New Lawsuit Challenges Indiana Gay Marriage Ban
Indiana's ban on same-sex marriages faced a new challenge Thursday in a federal lawsuit announced by a national gay rights group on behalf of three lesbian couples from across the state.
Lambda Legal argues in the lawsuit that the equal protection rights of the couples from Whitestown, Chesterton and Munster are being violated because they can't marry in Indiana and the state won't recognize same-sex marriages performed elsewhere.
"We just want what everyone else has in Indiana - a real, honest and legal marriage," said co-plaintiff Rae Baskin of Whitestown, about 20 miles northwest of Indianapolis. Baskin, 60, and partner Esther Fuller, 78, have been together 24 years. "We are a family. Esther loves me unconditionally and I can't imagine life without her."
The lawsuit was filed Monday in federal court in Indianapolis. A similar lawsuit was filed last week in New Albany federal court by four couples from Clark and Floyd counties.
In that case, Attorney Dan Canon said that Indiana is under leadership that says his clients do not deserve the same rights, responsibilities and privileges provided to opposite-sex couples, simple because they are in a same-sex relationships. Canon and his eight clients are taking aim at the Indiana statute that reads, "Only a female may marry a male. Only a male may marry a female. A marriage between persons of the same gender is void in Indiana even if the marriage is lawful in the place where it is solemnized."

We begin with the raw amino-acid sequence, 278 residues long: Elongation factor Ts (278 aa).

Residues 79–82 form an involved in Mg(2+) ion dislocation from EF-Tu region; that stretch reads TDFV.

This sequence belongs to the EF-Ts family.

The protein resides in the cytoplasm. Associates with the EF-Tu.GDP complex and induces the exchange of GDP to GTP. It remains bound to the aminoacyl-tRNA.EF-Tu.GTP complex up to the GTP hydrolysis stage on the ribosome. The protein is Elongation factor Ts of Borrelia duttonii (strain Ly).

Canon said that the U.S. Supreme Court, through United States vs. Windsor, ruled last year that it is unconstitutional to treat homosexual partnerships differently than heterosexual couples.
Lambda Legal attorney Paul Castillo said "many families are helped and no one is hurt when same-sex couples are treated fairly by their government."
"Even if couples travel out of state to marry, they will still be denied any respect by the state of Indiana, and there are many important federal benefits, such as Family Medical Leave, that will be denied because those benefits are based on whether or not the home state respects the marriage," Castillo said in a news release.
Indiana Attorney General Greg Zoeller issued a statement saying his office would defend the state's marriage laws.
The other plaintiffs are Bonne Everly, 56, and Linda Judkins, 57, of Chesterton, who have been together 13 years; and Dawn Lynn Carver, 41, and Pamela Eanes, 50, of Munster, together 17 years, Lambda Legal said. The lawsuit names as defendants Zoeller and the clerks of the three counties where the plaintiffs reside.
The lawsuits follow Indiana's legislative debate this year on adding a gay marriage ban to the state constitution and multiple court rulings around the country striking down such bans. A federal judge last month ruled that Kentucky must recognize unions performed legally in other places.
The Indiana General Assembly approved a proposed state constitutional amendment that would ban same-sex marriages but removed language on gay civil unions that had been approved in 2011. The change forced lawmakers to restart the process to amend the constitution.